Yang Yong 杨勇
Beijing: Science Press 北京：科学出版社, 2011
Reviewed by HE Qi (Ph.D. Candidate, Anthropology, Yunnan University, China; HYI Indian Studies in China Visiting Fellow)
For a long time, Southwestern Barbarians (西南夷) remained a mystery due to the lack of historical records available to archaeologists. Yet, after decades of work, a large number of materials have been accumulated in this area, especially the Yunnan-Guizhou Plateaus, which offer further possibilities for comprehensive discussions. This book,A Study on Archaeological Cultures in the Yunnan-Guizhou Plateau from the Warring States Period to the Han Dynasty, is based on such groundbreaking archeological work and provides new insight into understanding ethnic groups, society, and culture in Southwestern China.
The body of this book can be divided into 5 parts and organized as follows. Chapter 1 is a literature review of existing research and a detailed introduction about the research project. Chapters 2 through 8 consist of a detailed investigation into the local native bronze cultures in the Yunnan-Guizhou Plateau. Chapter 9 discusses the communication of Han culture in the area during the Han Dynasty and the interaction between Han and local cultures. Chapter 10 explores the social changes and cultural transformations based on archaeological and historical materials. Chapter 11 is a theoretical discussion about the relationship between archaeological cultures complexity and ethnic identity.
Compared with other works, this book clearly classifies archaeological culture into two categories, namely local native bronze cultures and Han culture. The distinction between these two types is mainly based on archaeological cultural characteristics, especially when focusing on burial materials. The local native bronze cultures lasting from the Warring States Period to the Han Dynasty and separated into 8 regional groups in terms of archaeological materials, including Northeast and Southwest Guizhou (Chapters 2), Zhaolu Basin (Chapters 3), Dian Lake (Chapters 4), East Yunnan Highlands (Chapters 5), West Yunnan Highlands (Chapters 6), Hengduan Mountains (Chapters 7) and Southeast Yunnan (Chapters 8). Han culture lasts from the Western Han Dynasty to the early Eastern Han Dynasty which was derived from Han migrants (Chapter 9). Yang Yong’s work helps us to understand the complexity of such cultures and the societal change in Southwest China during the Warring States Period to the Han Dynasty.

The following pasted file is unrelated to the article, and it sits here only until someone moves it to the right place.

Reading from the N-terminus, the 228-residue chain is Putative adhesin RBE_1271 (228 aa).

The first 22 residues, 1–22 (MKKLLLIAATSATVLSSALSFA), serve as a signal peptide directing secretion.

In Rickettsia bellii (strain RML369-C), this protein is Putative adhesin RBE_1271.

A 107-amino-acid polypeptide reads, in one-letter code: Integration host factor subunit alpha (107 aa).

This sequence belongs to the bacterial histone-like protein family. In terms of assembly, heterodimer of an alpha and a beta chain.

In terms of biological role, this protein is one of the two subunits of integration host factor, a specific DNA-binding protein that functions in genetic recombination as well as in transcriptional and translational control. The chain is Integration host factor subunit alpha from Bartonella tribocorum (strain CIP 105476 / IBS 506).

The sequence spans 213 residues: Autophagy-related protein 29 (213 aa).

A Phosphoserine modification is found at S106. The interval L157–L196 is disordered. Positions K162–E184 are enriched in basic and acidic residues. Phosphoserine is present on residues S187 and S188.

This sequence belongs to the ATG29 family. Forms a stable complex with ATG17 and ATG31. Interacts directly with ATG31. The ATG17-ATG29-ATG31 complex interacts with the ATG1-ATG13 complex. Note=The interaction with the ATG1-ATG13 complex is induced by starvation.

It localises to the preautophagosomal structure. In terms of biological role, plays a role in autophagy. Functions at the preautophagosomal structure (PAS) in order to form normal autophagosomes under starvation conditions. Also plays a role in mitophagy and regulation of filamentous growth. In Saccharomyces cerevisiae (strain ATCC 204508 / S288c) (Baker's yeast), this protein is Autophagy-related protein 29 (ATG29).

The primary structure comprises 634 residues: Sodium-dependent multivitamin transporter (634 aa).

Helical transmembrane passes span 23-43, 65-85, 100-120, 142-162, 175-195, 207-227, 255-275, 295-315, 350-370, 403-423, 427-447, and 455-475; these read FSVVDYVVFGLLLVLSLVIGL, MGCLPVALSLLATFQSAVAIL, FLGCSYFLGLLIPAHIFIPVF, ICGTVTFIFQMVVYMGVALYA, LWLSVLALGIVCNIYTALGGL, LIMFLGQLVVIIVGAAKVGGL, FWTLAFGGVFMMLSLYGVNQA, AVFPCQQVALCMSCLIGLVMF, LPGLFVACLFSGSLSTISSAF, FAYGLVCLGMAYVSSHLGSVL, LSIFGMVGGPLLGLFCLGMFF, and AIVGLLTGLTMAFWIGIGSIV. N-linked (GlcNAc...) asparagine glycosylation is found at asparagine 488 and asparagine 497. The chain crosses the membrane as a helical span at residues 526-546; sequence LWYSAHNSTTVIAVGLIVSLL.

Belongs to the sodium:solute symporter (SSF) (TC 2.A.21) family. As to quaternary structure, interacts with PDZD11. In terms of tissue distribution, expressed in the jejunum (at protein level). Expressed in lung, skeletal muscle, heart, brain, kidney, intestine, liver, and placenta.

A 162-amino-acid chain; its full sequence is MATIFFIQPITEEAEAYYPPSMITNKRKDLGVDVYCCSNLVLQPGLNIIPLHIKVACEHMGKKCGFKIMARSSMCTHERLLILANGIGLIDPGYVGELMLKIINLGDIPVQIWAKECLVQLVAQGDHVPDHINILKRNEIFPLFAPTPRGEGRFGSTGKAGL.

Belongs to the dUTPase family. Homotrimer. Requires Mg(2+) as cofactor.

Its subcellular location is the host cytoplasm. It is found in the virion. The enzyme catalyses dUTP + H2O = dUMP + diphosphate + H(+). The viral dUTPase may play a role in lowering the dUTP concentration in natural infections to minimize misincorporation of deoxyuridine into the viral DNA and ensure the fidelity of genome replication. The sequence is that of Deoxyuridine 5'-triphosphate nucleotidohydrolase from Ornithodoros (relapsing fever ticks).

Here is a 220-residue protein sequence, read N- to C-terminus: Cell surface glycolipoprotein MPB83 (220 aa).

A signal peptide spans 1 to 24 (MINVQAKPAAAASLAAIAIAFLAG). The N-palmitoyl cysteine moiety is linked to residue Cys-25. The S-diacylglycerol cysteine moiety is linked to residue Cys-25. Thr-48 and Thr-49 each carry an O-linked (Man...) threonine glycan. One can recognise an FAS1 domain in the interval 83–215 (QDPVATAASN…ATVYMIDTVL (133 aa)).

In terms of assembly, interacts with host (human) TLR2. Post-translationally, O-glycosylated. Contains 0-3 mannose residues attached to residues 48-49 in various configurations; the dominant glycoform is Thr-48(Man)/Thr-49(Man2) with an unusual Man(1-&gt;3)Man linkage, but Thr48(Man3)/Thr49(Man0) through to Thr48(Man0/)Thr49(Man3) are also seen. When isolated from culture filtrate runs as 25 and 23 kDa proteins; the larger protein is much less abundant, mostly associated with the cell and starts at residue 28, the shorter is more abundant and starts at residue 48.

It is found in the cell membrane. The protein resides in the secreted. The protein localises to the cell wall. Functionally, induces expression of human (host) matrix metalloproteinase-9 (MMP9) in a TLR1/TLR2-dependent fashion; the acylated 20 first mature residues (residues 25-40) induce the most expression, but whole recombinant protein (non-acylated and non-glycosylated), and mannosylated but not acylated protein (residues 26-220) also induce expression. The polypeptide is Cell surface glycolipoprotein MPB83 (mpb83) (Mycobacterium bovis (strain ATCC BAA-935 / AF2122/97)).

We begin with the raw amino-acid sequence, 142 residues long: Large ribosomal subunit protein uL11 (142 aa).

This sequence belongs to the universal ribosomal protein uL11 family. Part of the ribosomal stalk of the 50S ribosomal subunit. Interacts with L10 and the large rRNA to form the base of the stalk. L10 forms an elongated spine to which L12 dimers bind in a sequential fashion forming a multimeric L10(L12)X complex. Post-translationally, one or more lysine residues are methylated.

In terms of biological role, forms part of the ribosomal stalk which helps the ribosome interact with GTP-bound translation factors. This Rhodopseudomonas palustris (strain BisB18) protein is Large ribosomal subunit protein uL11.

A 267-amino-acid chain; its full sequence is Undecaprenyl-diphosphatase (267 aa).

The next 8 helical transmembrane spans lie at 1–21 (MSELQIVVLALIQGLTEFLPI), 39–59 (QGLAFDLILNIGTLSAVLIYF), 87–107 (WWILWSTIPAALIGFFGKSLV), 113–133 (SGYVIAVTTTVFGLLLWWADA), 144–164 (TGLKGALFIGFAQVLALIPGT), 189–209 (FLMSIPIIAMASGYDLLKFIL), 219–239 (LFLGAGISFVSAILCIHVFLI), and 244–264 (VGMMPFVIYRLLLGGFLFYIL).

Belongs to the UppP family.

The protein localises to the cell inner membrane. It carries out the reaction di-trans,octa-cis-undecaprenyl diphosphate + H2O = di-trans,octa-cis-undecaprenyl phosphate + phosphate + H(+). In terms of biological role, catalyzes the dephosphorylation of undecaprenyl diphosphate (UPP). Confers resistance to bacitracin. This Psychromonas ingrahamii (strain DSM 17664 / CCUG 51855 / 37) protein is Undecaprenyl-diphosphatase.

Secondly, the author makes a cautious judgment on the date of different archaeological cultures. Those familiar with archeology in Southwestern China know that issues surrounding dating have always plagued researchers and so far no consensus has been reached. On the one hand, archaeological materials are not systematic in many areas, while on the other, there is a lack of radiocarbon dating data. This book fully realizes the seriousness of the problem. In order to solve it, the author not only focuses on typical cemeteries and establishes a reliable chronological sequence, but also conducts comparisons within a wider perspective. The author judged most of the remains from late Warring States period to the Han Dynasty.
Thirdly, the book emphases the spread of Han culture on the Yunnan-Guizhou Plateau. This topic is closely related to the expansion of the Han Empire, and is also an important perspective for an in-depth understanding of social and cultural changes in southwestern China. Starting with burial evidence, this book discusses the history of Han migrants in Yunnan-Guizhou Plateau and the cultural interaction between the Han and local people.
Lastly, the ethnic identification presented in this book is worthy of attention. Combined with limited historical records, the author attempts to infer the ethnic groups in different areas based on archaeological evidence, and the conclusions are more detailed than previous studies. Also, the last chapter of this book specifically discusses the relationship between archaeological culture and ethnic identity.
In sum, this book is up-to-date and of great academic significance. For each representative site, the author conducts a detailed analysis on cultural chronology, regional interaction, ethnic identification and social economy. More importantly, the author has numerous reflections on archaeological theories and methods in this area. All in all, this book provides many exciting elements and is a must read for archaeological research on Southwestern Barbarians.